An In-Depth Look at Pittsburgh Steelers' Most Intriguing Selection, Dri Archer

Andrew Watkins@@AndrewWatkins10Correspondent IMay 12, 2014

Kent State running back Dri Archer (1) crosses the goal line to score against Arkansas State in the second quarter of the Bowl NCAA college football game in Mobile, Ala., Sunday, Jan. 6, 2013. (AP Photo/G.M. Andrews)
G.M. Andrews/Associated Press

After the Pittsburgh Steelers dedicated their first two selections in the 2014 NFL draft to upgrading the front seven, many presumed a cornerback or big wide receiver would be the logical target in Round 3. Apparently, the Steelers themselves, though, didn’t follow that line of thinking.

If they had, it’s highly unlikely that Kent State’s Dri Archer would’ve even been in the conversation for pick No. 97. After all, nobody’s getting the 5’8”, 173-pounder confused with Calvin Johnson.

In spite of Archer’s diminutive stature, he was among college football’s most lethal playmakers during his time as a Golden Flash. He was more of a role player in his first few seasons but really took off in 2012.

Archer ran for an absurd 1,429 yards and 16 scores on just 159 carries, averaging nine yards per tote. As if that weren’t enough, he compiled another 561 yards through the air. To top it all off, he was dynamite as a returner with three kick-return scores.

Archer’s senior season saw him suffer an early ankle injury, and as a result, he missed parts of the season’s first four games. In fact, Archer didn’t see more than 10 touches in a game until Kent State’s eighth contest of the season. He still finished the year strong with 603 yards from scrimmage in his final five games.

What really caught everyone’s eyes, though, was Archer’s phenomenal combine showing, via He ran a blistering 4.26-second 40-yard dash. He also posted top marks in the vertical jump, three-cone drill and 20-yard shuttle. Even his 20 bench press reps of 225 pounds were mighty impressive for a man giving up 50 pounds to the weight on the bar.

So, Archer’s got the production and the measurables to suggest he could make an impact as soon as his rookie season. However, the question is from where will that impact be made?

Most of the running back touches will be shared between Steelers 2013 Rookie of the Year Le’Veon Bell and free-agent signee LeGarrette Blount. Bell saw the majority of the touches upon returning from injury last season, so it remains to be seen how well the team will be able to integrate a two- or even three-back system.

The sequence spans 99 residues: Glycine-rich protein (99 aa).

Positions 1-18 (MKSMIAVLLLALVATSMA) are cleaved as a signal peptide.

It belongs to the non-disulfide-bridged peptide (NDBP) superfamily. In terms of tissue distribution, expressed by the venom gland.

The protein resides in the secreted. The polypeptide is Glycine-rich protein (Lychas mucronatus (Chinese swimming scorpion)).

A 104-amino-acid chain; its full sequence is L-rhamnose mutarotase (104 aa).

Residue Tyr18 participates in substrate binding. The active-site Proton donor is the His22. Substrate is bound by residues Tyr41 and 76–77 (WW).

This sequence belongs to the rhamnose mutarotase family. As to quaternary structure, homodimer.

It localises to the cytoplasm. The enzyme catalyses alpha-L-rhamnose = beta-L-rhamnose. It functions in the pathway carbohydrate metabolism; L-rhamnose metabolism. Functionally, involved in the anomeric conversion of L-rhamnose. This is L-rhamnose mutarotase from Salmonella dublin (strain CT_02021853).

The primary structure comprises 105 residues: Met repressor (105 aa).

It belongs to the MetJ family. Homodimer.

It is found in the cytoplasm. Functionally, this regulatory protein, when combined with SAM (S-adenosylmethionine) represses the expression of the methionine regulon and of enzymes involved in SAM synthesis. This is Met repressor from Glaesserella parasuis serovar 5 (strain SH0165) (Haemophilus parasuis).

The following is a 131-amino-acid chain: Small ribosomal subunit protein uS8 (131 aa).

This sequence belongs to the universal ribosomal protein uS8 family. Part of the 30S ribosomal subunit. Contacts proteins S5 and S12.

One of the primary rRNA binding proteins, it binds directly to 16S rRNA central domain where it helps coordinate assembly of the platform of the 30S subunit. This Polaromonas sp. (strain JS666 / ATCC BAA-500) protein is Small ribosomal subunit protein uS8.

One thing working in Archer’s favor is versatility. He saw 20 starts at slot receiver over his last two seasons and managed 888 receiving yards in that same time frame. Unfortunately for Archer, another free-agent pickup in Lance Moore is a proven slot receiver and figures to be the odds-on favorite to win that job in camp.

So, we’ve uncovered that Archer can impact the game in a multitude of ways. But at the same time, it’s unlikely he’ll be asked to very often in his rookie seasonat least on the most glamorous side of the ball. Archer can still see regular touches and even the end zone a time or two in his first season.

Stephan Savoia/Associated Press

As mentioned previously, he was a big-time special teams contributor at Kent State. He returned just 18 kicks over his last two seasons but managed to finish four of them in the end zone.

As of now, there’s no odds-on favorite to be the Steelers’ primary returner. Both Antonio Brown and Blount have experience, but each figures to have a prominent role in the team’s offense. Archer can help preserve those two key contributors’ legs and may also be the most dangerous option with his blinding straight-line speed.

Archer’s best bet to see the field regularly may be on special teams, but a player of his capabilities will almost certainly have some plays drawn up for him. Even with three to five touches a game he’ll be a weapon teams will have to account for. He’s just as likely to manage 10 yards from scrimmage in a game as he is 100, and the Steelers were clearly willing to take that risk.